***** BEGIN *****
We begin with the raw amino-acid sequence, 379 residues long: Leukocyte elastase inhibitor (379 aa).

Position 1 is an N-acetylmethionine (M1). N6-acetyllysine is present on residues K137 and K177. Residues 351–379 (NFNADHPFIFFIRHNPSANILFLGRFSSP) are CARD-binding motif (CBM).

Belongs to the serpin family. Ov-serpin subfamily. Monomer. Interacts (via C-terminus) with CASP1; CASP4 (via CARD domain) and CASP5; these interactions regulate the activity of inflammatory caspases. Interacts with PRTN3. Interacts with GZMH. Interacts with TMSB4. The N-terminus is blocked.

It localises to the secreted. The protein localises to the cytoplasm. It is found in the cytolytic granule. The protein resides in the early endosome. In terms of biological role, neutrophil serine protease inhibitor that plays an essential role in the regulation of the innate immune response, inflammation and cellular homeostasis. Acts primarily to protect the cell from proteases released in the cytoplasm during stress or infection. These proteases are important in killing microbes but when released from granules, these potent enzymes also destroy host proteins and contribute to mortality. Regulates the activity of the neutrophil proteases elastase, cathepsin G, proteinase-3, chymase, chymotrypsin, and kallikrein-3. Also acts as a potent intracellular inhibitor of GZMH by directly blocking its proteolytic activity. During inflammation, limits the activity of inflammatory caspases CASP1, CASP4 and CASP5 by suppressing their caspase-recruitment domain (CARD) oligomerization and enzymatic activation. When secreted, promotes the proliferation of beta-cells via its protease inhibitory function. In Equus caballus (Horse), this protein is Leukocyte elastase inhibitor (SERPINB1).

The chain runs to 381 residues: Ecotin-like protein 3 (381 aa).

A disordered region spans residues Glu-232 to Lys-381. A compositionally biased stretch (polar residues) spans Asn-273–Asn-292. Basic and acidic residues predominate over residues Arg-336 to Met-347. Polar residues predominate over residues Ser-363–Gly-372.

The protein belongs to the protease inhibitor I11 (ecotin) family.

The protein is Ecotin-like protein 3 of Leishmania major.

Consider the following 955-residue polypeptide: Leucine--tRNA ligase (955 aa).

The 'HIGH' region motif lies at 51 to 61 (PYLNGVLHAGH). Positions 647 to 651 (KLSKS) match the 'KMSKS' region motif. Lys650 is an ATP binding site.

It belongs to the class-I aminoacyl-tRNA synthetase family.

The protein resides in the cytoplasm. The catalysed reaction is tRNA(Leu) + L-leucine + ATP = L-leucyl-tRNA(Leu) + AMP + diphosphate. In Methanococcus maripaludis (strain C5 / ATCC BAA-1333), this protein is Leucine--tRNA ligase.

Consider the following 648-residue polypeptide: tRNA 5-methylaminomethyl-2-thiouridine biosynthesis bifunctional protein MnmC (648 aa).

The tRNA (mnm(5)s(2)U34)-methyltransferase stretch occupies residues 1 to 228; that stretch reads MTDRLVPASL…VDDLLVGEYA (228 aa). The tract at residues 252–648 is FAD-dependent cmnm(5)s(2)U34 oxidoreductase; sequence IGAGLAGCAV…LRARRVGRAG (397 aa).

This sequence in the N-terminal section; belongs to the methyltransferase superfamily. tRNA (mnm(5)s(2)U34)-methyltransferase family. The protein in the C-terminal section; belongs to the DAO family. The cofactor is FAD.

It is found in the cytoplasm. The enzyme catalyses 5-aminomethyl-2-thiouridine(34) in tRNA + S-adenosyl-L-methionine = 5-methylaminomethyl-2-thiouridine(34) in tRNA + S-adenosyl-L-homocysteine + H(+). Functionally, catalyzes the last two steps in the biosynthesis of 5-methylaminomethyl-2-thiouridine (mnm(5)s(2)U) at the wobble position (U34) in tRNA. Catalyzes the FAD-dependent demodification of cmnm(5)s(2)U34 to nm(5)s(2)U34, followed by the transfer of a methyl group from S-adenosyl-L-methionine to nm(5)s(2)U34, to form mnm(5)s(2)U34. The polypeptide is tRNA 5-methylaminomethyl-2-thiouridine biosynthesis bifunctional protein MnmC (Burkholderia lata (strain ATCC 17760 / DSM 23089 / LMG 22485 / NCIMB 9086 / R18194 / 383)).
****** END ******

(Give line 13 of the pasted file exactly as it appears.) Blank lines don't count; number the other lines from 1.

Consider the following 648-residue polypeptide: tRNA 5-methylaminomethyl-2-thiouridine biosynthesis bifunctional protein MnmC (648 aa).